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The Morality of Pornography

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The Morality of Pornography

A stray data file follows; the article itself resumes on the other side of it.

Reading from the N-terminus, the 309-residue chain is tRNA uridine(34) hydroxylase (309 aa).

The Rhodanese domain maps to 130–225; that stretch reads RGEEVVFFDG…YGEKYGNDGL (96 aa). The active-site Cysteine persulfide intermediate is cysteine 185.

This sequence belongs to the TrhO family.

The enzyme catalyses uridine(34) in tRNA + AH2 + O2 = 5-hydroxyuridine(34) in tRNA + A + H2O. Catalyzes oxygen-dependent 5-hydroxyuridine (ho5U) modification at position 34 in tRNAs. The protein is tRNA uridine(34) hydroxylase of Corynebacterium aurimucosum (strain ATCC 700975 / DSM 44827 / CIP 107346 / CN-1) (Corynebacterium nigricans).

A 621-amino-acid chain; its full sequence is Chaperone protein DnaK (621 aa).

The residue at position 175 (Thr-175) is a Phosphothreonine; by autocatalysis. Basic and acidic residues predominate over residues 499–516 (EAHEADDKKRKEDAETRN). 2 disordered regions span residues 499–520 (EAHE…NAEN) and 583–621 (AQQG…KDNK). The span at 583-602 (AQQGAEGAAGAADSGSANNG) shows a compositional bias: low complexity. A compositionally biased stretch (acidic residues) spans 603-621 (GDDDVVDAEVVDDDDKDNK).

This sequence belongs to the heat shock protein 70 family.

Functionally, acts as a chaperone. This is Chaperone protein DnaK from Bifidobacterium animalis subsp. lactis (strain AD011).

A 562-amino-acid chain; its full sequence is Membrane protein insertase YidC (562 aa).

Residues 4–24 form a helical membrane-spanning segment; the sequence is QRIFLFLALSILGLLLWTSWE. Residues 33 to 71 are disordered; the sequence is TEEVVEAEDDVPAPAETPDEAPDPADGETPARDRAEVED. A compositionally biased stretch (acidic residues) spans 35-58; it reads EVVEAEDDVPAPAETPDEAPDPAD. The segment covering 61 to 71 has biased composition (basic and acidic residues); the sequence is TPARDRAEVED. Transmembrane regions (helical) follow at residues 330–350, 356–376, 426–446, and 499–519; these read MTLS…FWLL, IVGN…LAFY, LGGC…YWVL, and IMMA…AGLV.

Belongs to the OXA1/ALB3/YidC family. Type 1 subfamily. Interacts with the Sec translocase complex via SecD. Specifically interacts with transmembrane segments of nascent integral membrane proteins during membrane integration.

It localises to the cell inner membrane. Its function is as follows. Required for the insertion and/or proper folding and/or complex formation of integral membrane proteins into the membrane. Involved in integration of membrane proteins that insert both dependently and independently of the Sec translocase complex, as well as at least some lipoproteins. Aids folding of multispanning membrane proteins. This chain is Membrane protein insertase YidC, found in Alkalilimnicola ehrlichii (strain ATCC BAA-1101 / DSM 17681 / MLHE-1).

As the morality of pornography as a form of free speech is as questionable as it is popular, the question that I would like to raise is whether the correct response to the harm associated with pornography is censorship. MacKinnon argues that pornography represents everything that women have struggled to overcome through feminist suffrage including battery, sexual harassment, and prostitution. Nadine Strossen, although she does not deny MacKinnon’s claims, argues that pornography represents an opportunity for women to use a novel form of free speech to change how society views female sexuality. I argue that Strossen’s argument is more convincing than MacKinnon’s. MacKinnon misinterprets the problem with pornography as being men’s depiction of women’s sexuality, when the real issue is the lack of response by women to this depiction. Strossen is correct in saying that hate speech, or sexual discrimination, requires counter-speech over censorship. I believe that if women participated in the pornography industry, the perception of women’s sexual identity could be improved. MacKinnon states that we do not live in such a perfect world, that discrimination against women does occur without reason, and that realization is the basis of feminism. Feminism strives against the silent abuse that happens within families, work places, and on the streets and works to make it publicly known. However, the majority of society refuses to believe that the huge amount of unaccounted abuse occurs behind the scenes. MacKinnon attributes this denial to pornography. Pornography, to MacKinnon, represents everything that feminists have struggled against; harassment, prostitution, and sexual subjugation. However, to the general populous all these crimes fall under the blanket term of ‘sex’. People who consume pornography do not take an issue to the obvious abuse is because pornography constructs an image of woman that is desires and relishes all these different forms of abuse. Women are portrayed as objects that want and need to be subjugated and used rather than being independent individuals, sexually or otherwise. Subjugation of women, MacKinnon argues, is part of what makes pornography arousing, and therefore inequality between men and women is necessary. The effect of this industry however is more sinister than its purpose. Pornography constructs an image of the female nature, and those for those who consume it, pornography becomes their sexual reality. MacKinnon argues that is why the majority of the population accepts the social inequality between the sexes. The solution, according to MacKinnon, is to ban pornography and take away this formidable weapon that men use against women. Strossen does not dispute MacKinnon’s claims of how pornography depicts women. Strossen argues that it is a form of hate speech, or free speech used to discriminate. However, to her it is a huge opportunity for feminists and women in general to change the stereotypes concerning female sexuality. In order to explain her proposal, Strossen explains why the solution that most feminists including MacKinnon favor, censorship of pornography, would adversely affect women’s social standing instead of repairing it. Firstly, free speech is an important tool for people who suffer from discrimination to rebel against it. Just as protesters during the Civil Rights movement were protected by the right to free speech, Strossen states that women’s rights have also depended on free speech, and that it could continue to be a tool in repairing the damage by pornography to women’s status. Secondly, censorship has traditionally been used as a tool to prevent a minority from having equal rights. From the British Race Relations Act in 1965 to anti-hate speech laws in universities worldwide, enforced censorship of hate speech has almost always resulted in an increase of discrimination against the minority. The enforcement of anti-hate speech laws could be used to persecute women in and outside of the pornography industry. Finally, and concerning to sexual discrimination, laws against sexually explicit content have traditionally been used to suppress important information for women’s rights. From the beginning of the century until recently, anti-obscenity laws against degrading sexual content concerning women has resulted in the banning of information on everything from reproductive rights to feminist literature in general. In general, Strossen concludes that criminalizing free speech concerning a minority results in the infringement on the rights of that minority, which is exactly what feminists like MacKinnon do not want. Instead, free speech must be defended at all costs, and the only solution to discrimination through free speech is free speech itself. MacKinnon argues that pornography is the source of the social inequality that women suffer from. Strossen argues that although pornography is a form of discrimination, it must be protected as a form of free speech. Although these two arguments seem unrelated, they are connected through a solution that MacKinnon refuses to accept and Strossen fails to effectively describe. I argue that trying to destroy pornography altogether by censoring or banning it is the wrong method entirely. As Strossen says, banning pornography would not stop the pornography industry, and it would enforce the stereotype that women are not comfortable with their sexuality. Pornography is an accumulation of all the ways that MacKinnon describes in which men subjugate women because women have allowed men to take over the pornography industry. MacKinnon is wrong to attribute this solely to men’s propensity to subjugate women; women and feminists alike have fallen into the stereotype that they cannot independently express themselves sexually. Women permitted men to dominate pornography and pervert it into an exclusively male expression of sex. MacKinnon is correct in saying that men actually have sex with their image of what a woman is, as that image is a collective expression by men of a woman’s nature without any response from women themselves. The problem therefore is not that pornography is a male-dominated form of sexual expression, but rather that there is a lack of female expression of sexuality. The solution, therefore, is to do what Strossen suggests and fight fire with fire. Strossen states that the solution to hate speech is counter speech and not censorship. I agree with Strossen, and I would propose a solution to sexual discrimination through pornography. I argue that the counter-speech needed to equilibrate women’s sexual and social identities to men’s is female interest in the industry of pornography. If women challenge the male pornographic perspective with their own, the entire pornography industry as well as society’s perception of female sexuality would change for the better. MacKinnon argues that inequality is part of the nature of pornography. I argue that this problem is due to an inequality of purpose in pornography, as the industry is, for the most part, meant exclusively for men’s entertainment. By removing this exclusiveness, women would prove that the stereotype that women are not comfortable with their sexuality or are not sexually independent is wrong. Different generations of feminists have different opinions of the nature of pornography. Second wave feminists such as MacKinnon believe it to be the accumulation of everything that feminism stands against, and it is the source of social inequality between men and women in modern society. Third wave feminists such as Strossen believe pornography is an opportunity, a form of free speech that, if it is not censored, could counter sexual discrimination against women. I argue that Strossen’s argument is more convincing than MacKinnon’s; the problem with pornography lies in women’s lack of sexual expression, and censorship is would adversely affect women’s social status. Women’s participation in the industry of pornography could change society’s perception of female sexuality for the better, and bring women much closer to the complete social equality with men that they deserve.